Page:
This happens all over the world and it’s common for good reason: it’s very easy to pull off. Minimarts or shops in tourist areas sometimes try to give tourists the wrong change when they buy something. Travelers are often not familiar with the currency, and if they’re in a hurry or fumbling with their cameras or maps or children it’s that much easier. Make sure you’re aware of how much the total should be and how much you’re giving the cashier.


Cheap Price But Everything is Extra Scam

This one is found in Sim Lim, Singapore’s largest electronics mall, and it’s also one of the few places in Singapore that you may get scammed. Before you buy something, compare prices at other shops and check the internet for the item’s suggested retail price (and even print out this information to take with you). Confirm the total price, as some shops try to add extra costs such as “unlocking fees” or chargers or batteries. Although rare, you may also encounter some fake products at Sim Lim. The problems in Sim Lim are so common the authorities put up warnings about certain stores at the mall. It's best to check reviews of stores online before making any purchases.

Money Exchangers Scams

Ensure that you are using a credible money exchange business. Some shady establishments will distract unsuspecting customers while they’re conducting the transaction and not give you all the money you are owed.

First, make sure that you can see what they are doing at all times. They may “make an error” when calculating the correct amount, but this is part of the scam; they are expecting you to catch it. While you’re explaining the correct mathematical process to them, you are likely distracted and don’t notice that they have kept a portion of your original money or not given you enough money back. You are proud of yourself for catching the mistake and not getting ripped off but in fact you are getting ripped off that very moment. To avoid playing this game, make sure the money exchange you go to is reputable.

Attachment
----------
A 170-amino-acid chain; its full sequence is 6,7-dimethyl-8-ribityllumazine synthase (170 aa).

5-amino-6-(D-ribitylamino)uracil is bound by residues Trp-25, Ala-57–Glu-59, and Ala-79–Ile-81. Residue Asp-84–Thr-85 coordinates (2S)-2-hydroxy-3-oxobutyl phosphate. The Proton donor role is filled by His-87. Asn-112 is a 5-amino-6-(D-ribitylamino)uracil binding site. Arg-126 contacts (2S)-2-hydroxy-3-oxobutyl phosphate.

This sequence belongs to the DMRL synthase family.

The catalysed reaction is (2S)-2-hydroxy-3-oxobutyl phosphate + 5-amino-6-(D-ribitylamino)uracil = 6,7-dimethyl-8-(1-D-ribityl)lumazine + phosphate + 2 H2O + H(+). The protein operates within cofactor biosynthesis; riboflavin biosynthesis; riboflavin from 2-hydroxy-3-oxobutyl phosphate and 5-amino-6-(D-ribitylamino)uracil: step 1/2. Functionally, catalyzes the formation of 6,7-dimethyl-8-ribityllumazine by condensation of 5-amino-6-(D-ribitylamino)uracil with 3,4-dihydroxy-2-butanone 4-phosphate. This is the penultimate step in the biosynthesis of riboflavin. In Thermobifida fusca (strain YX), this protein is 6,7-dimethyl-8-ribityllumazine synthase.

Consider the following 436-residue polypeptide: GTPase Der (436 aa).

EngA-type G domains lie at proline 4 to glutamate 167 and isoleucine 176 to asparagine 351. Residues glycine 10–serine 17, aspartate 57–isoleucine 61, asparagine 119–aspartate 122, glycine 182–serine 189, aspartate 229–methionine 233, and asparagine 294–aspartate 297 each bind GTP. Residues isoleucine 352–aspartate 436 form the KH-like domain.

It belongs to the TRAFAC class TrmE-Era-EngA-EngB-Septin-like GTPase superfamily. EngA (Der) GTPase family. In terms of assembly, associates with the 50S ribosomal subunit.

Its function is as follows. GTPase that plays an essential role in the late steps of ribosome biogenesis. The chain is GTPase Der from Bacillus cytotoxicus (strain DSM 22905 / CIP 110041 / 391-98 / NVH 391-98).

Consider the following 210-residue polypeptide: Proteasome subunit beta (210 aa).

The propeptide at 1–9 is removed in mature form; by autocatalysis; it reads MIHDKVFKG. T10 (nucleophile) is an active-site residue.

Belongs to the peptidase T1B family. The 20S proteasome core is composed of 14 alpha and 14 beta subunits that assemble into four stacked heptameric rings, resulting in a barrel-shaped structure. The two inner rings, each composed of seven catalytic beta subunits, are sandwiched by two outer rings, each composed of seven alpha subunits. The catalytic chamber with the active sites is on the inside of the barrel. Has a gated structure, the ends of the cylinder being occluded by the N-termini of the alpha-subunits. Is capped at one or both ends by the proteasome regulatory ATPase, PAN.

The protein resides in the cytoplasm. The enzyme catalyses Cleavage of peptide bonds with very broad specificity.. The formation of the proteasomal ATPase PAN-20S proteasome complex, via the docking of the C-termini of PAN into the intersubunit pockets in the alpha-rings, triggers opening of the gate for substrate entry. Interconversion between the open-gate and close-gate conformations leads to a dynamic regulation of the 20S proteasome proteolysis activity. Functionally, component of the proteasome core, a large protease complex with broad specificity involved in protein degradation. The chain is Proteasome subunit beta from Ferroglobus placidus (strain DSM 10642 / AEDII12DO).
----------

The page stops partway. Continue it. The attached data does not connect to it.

This scams in Asia tip is from Lauren from The Travellers Guide by #LJOJLO

ATMs Dispensing Counterfeit Money

If you’re heading to China, be aware that there is counterfeit money floating around—even in ATMs. The counterfeit bills are so good that not only do they fool citizens, but they also fool the ATMs themselves, which are supposed to detect counterfeit bills. While tourists and even locals have trouble recognizing fake money, local workers who handle cash every day such as taxi drivers and store clerks can usually spot it right away.

So, what do you do if you learn the money you got from an ATM is fake? Unfortunately, you don’t have a lot of options. Try going into a bank, preferably the one connected to the ATM you used, and ask them if it’s counterfeit. If the bank says it’s real (perhaps the merchant or taxi driver was mistaken), ask them to exchange it for a different bill. If it’s counterfeit, ask if they will exchange it for you. You’ll probably have to go through a long reimbursement process.

There have also been reports of this happening in Myanmar.

Don't Let Scams in Asia Ruin Your Trip

There are so many scams in Asia to be aware of, the key is to know what they are so you can avoid them. Most importantly remember that most of the people in Asia are honest and genuinely kind, so don't let a fear of being scammed a few dollars ruin a chance to make new friends.